Looking broadly at the histories of Buddhism and Daoism in China clearly the former was existent before the latter if we assume people self-identifying as "Daoist" came to exist in the fifth century. Judging from the extent institutionalized Daoism borrowed from Buddhism and the lack of the reverse we might assume that Buddhism played a dominant role. To say Daoism did not influence Buddhism would be inappropriate, particularly once you look at Ming Dynasty Buddhist commentaries which would reflect otherwise, but that influence was never prominent enough to justify closely linking the two at least on the level of the intelligentsia. Granted, on the common ground level of religious practice China indeed has and had much syncretism with the borders between "religions" (the concept of 'religion' as understood in the west required new vocabulary to be crafted in Asia in the 19th century incidentally) rather nebulous. This is still the case today.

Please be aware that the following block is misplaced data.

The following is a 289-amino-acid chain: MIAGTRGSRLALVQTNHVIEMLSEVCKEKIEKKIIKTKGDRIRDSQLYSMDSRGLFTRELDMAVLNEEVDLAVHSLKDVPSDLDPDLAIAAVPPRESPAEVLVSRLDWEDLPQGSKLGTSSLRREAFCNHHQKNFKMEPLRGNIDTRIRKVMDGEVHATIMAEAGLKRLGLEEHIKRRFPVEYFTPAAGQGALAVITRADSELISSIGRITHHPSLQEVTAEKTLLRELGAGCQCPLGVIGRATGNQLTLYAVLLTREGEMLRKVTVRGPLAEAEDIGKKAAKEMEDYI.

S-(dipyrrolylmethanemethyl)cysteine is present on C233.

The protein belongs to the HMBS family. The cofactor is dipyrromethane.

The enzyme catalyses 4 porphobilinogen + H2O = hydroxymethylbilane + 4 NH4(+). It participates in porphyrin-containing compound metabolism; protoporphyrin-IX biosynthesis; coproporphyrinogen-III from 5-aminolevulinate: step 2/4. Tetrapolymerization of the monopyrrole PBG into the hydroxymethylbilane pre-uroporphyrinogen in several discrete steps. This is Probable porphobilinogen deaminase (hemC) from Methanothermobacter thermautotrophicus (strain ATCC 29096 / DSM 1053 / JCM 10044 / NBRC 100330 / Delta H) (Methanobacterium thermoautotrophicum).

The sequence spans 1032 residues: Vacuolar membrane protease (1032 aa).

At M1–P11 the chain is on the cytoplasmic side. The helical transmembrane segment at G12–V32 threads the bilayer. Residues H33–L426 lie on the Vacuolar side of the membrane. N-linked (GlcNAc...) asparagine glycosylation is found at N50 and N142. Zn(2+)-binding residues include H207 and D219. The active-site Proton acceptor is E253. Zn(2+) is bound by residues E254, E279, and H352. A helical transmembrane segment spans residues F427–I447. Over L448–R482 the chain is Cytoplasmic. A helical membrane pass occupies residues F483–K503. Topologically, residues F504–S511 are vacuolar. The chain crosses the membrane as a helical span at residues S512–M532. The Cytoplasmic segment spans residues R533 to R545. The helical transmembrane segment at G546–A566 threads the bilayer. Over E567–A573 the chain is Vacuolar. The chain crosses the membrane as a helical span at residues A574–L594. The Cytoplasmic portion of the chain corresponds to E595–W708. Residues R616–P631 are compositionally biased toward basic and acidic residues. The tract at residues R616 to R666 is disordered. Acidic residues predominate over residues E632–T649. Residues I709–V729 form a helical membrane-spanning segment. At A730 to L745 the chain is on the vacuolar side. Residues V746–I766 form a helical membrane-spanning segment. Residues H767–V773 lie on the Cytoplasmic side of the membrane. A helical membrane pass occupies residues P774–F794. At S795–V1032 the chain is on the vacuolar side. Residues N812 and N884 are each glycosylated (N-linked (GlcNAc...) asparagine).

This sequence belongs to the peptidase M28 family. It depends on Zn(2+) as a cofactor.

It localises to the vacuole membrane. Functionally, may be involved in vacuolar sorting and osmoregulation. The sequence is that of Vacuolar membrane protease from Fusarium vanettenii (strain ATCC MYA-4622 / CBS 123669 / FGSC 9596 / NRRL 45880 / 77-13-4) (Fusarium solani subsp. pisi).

by Indrajala (Jeffrey Kotyk)